The prime minister tabled the two reports last Wednesday after parliament resumed from a three-month recess. This was his first opportunity , and he used it to conduct a pre-emptive strike, for the purposes of damage control. Both reports made clear that the “children overboard” incident never happened and that repeated efforts by various military officers to correct the false story were blocked or ignored.
But the reports also succeeded in carrying out their primary aim: the exoneration of Howard and Ruddock. Let us review how this was done:
1) The Prime Minister’s Department did not have direct control over what would be included in the Defence report. Bryant therefore had to reconcile the contents of her report with the information contained in the Defence report. Luckily she had the latter well in advance, two months before the reports would be tabled.
2) The Defence report detailed how various military officials had informed the members of the PSTF and other government advisers that the “children overboard” story was false. But the line from Howard and Ruddock was that they were never told of this. If they had been told, and they therefore knew the story wasn’t true, then they both lied. Under the Westminster parliamentary system, lying is an offence that requires immediate resignation. So an explanation had to be devised as to how at least 31 senior government and military officials were aware of the truth, but it failed to reach the ears of the two politicians.
3) According to Bryant’s report, the various bureaucrats simply omitted to tell their superiors. A lot was happening, wires got crossed, people were busy, they didn’t receive messages. And there were, after all, contradictory accounts. It was difficult to know what was true. But the report was adamant. Howard and Ruddock were never told and they never lied.
4) The fall guy was Peter Reith. Having retired from politics at the last election, the former Defence Minister had become politically expendable.
If the report is true, only one conclusion can be drawn. A small group of unelected government officials organised a conspiracy, behind the backs of senior ministers, to feed them lies and corrupt the election process. But what would be their motive? They were, after all, implementing Howard’s own agenda—slandering refugees, providing a rationale for ejecting them and, in the process, bolstering the likelihood of Howard’s re-election.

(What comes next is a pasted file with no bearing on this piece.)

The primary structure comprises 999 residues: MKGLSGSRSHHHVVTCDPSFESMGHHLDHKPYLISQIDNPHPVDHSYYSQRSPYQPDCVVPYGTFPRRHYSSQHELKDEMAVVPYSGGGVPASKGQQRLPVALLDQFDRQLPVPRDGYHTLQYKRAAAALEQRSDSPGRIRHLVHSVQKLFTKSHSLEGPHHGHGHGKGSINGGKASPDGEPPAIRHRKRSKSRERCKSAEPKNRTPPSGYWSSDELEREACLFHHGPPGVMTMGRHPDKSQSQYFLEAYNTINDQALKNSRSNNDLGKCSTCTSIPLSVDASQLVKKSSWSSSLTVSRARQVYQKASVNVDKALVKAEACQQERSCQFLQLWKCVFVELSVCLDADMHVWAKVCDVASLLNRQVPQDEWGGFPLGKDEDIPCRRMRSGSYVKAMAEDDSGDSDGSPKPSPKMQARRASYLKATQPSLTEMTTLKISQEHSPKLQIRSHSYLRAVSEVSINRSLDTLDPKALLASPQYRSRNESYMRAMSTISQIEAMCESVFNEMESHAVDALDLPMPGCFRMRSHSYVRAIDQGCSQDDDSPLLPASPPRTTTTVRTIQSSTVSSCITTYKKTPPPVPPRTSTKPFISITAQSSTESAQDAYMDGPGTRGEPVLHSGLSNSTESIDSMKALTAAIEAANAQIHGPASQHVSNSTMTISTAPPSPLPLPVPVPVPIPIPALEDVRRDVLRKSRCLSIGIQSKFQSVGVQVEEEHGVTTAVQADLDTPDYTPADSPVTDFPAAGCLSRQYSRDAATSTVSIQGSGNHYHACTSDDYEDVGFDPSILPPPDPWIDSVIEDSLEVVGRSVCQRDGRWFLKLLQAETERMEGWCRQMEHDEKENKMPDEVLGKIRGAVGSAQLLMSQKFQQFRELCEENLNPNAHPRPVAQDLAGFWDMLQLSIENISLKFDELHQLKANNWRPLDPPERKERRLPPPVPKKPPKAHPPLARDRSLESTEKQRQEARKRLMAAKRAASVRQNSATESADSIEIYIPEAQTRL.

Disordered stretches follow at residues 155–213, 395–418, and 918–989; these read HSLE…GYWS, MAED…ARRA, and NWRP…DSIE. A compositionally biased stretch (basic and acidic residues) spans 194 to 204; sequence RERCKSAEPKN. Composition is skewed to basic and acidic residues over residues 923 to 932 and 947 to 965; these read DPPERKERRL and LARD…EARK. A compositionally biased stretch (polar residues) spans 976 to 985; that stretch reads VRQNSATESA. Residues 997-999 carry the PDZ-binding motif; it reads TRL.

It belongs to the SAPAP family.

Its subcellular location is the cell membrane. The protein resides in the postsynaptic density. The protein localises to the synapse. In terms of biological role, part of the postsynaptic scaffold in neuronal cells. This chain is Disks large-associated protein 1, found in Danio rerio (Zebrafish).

If the report is false, even more serious issues arise. Not only did Howard repeatedly lie, he went to extraordinary lengths to cover his tracks. And he was aided and abetted by a number of others, including the report’s author. According to her report, the prime minister never officially received Defence Force briefings on the “children overboard”, or saw the original navy photographs. This means that Howard’s top advisers conspired with him to avoid leaving any paper trail. Everything was done with a wink and a nod. Howard, in other words, led an elaborate ruse, involving his own department, the military and intelligence, aimed at hoodwinking the Australian public and hijacking the election.
Howard has been forced to admit that some of his advisers did, indeed, know the truth. But this simply doesn’t square with his actions. Not one of them has been called to account. No disciplinary action, no reprimands or requests for resignations. Jane Halton, the woman at the centre of the scandal, has, instead, been promoted to head the Department of Health and was last month awarded a public service medal for “distinguished public service”.No questions asked